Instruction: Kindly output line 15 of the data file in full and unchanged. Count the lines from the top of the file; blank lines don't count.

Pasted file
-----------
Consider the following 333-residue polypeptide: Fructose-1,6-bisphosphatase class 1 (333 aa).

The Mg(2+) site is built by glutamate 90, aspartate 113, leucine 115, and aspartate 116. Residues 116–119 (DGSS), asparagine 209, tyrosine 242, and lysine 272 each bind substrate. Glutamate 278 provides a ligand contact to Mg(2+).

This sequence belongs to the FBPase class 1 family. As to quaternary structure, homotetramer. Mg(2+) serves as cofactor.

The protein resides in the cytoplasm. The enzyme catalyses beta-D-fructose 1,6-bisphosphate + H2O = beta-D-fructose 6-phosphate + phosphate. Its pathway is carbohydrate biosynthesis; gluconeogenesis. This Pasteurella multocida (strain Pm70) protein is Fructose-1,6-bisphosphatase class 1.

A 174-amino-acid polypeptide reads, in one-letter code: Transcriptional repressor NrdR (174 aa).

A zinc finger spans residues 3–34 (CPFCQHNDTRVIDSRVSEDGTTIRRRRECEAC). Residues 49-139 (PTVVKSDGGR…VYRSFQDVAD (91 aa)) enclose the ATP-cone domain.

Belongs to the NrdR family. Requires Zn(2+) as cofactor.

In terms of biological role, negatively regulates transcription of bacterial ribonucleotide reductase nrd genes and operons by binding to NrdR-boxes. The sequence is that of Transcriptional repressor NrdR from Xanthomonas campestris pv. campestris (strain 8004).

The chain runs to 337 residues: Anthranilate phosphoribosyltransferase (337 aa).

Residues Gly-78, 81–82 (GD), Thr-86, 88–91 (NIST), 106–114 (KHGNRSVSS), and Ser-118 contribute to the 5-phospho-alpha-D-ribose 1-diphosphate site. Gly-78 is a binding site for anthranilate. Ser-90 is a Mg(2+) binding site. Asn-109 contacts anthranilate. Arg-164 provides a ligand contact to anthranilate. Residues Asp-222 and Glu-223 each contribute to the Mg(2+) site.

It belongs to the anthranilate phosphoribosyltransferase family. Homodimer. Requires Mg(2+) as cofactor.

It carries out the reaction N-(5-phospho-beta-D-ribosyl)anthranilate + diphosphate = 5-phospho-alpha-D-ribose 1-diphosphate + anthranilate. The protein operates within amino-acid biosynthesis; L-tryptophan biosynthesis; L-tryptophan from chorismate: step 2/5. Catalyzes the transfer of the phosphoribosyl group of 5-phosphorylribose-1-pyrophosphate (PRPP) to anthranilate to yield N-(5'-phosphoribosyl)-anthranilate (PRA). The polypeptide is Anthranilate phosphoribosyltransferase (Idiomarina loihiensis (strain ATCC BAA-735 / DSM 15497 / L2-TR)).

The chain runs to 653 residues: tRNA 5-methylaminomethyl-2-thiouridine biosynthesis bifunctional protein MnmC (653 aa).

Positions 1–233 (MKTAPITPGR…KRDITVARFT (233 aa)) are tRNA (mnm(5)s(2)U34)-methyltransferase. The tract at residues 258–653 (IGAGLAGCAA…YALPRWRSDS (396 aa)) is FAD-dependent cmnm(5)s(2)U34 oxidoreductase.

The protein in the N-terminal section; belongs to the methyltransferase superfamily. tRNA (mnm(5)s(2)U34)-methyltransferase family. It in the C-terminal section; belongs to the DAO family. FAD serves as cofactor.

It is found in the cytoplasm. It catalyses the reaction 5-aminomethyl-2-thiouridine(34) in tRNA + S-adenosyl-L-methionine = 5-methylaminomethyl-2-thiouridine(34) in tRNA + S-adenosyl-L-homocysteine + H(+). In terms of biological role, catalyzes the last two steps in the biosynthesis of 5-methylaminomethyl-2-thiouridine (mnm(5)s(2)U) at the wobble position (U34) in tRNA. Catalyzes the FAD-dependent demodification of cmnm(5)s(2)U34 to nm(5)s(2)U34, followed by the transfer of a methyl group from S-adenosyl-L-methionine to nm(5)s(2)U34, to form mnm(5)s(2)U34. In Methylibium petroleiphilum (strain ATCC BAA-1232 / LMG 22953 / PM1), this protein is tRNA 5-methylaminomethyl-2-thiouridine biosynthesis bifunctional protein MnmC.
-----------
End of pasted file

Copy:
The protein in the N-terminal section; belongs to the methyltransferase superfamily. tRNA (mnm(5)s(2)U34)-methyltransferase family. It in the C-terminal section; belongs to the DAO family. FAD serves as cofactor.